Palestinian pact allows joint control
CAIRO — Hamas and Fatah signed a reconciliation deal in Cairo on Thursday that aims to end their decade-old rivalry by providing for a joint administration with control of Gaza’s borders, including a key crossing point with Egypt, but that leaves thornier issues unresolved.
Under the agreement, which was brokered by Egyptian intelligence, Fatah will lift a series of punitive sanctions that it imposed on Hamascontrolled Gaza earlier this year.
In return, Hamas officials said they would allow the Palestinian Authority to resume control in Gaza. Egypt said a “government of national accord” would come into effect by Dec. 1. Palestinian officials said that, if all went well, Palestinian Authority President Mahmoud Abbas could visit Gaza within the coming month — his first visit to the embattled coastal strip in a decade.
The deal was seen as a significant step toward ending the civil war that has split Palestinians since violent clashes between Hamas and Fatah in 2007, even if serious hurdles remain unresolved, including the status of the Hamas militant wing and its estimated 25,000 fighters.
A previous agreement between Hamas and Fatah — also signed in Cairo, in 2011 — came to nothing. Palestinian officials said the deal reached Thursday enjoys a greater chance of success because it is backed by Saudi Arabia, the United States and, they believe, Israel.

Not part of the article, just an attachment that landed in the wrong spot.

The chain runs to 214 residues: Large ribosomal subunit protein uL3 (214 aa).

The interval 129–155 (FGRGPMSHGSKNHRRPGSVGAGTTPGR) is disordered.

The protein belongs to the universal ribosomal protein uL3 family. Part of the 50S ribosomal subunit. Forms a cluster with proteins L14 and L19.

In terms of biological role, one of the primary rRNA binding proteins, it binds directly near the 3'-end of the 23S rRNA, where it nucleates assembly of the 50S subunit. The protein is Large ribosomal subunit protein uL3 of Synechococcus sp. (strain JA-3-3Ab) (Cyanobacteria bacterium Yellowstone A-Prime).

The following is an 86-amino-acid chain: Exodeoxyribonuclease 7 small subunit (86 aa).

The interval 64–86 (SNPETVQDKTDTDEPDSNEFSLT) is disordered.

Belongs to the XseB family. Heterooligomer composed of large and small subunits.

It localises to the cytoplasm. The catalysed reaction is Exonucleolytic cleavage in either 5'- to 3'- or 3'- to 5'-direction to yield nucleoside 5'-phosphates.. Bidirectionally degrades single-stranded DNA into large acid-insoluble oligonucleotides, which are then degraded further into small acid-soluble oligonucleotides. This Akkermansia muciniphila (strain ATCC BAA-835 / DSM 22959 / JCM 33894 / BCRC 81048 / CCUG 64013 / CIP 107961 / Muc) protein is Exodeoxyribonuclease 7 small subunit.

Although he was not in Cairo, Abbas gave his blessing to the deal, which he hailed as a “final agreement.”
Abbas has not visited Gaza, a tiny territory that is home to 2 million people, since Hamas ejected Fatah after a series of armed clashes.
Ahmed Yousef, an adviser to the Hamas leader, Ismail Haniya, said the two sides had agreed to joint control over the Rafah border crossing with Egypt, a key lifeline for Gaza’s residents.
Reacting to news reports, citing Fatah officials, that Fatah would take control of the crossing, he said, “We will discuss the possibility of allowing the presidential guard from the West Bank to control it.”
Yousef said the two sides would convene committees to integrate their ministries into a reconciliation government. One major challenge, he said, would be to reduce the bloated, 200,000-strong Palestinian civil service, which he estimated needs to be cut by as much as 20 percent.
Hamas, Fatah and Egyptian officials smile following the signing of a reconciliation deal in Cairo.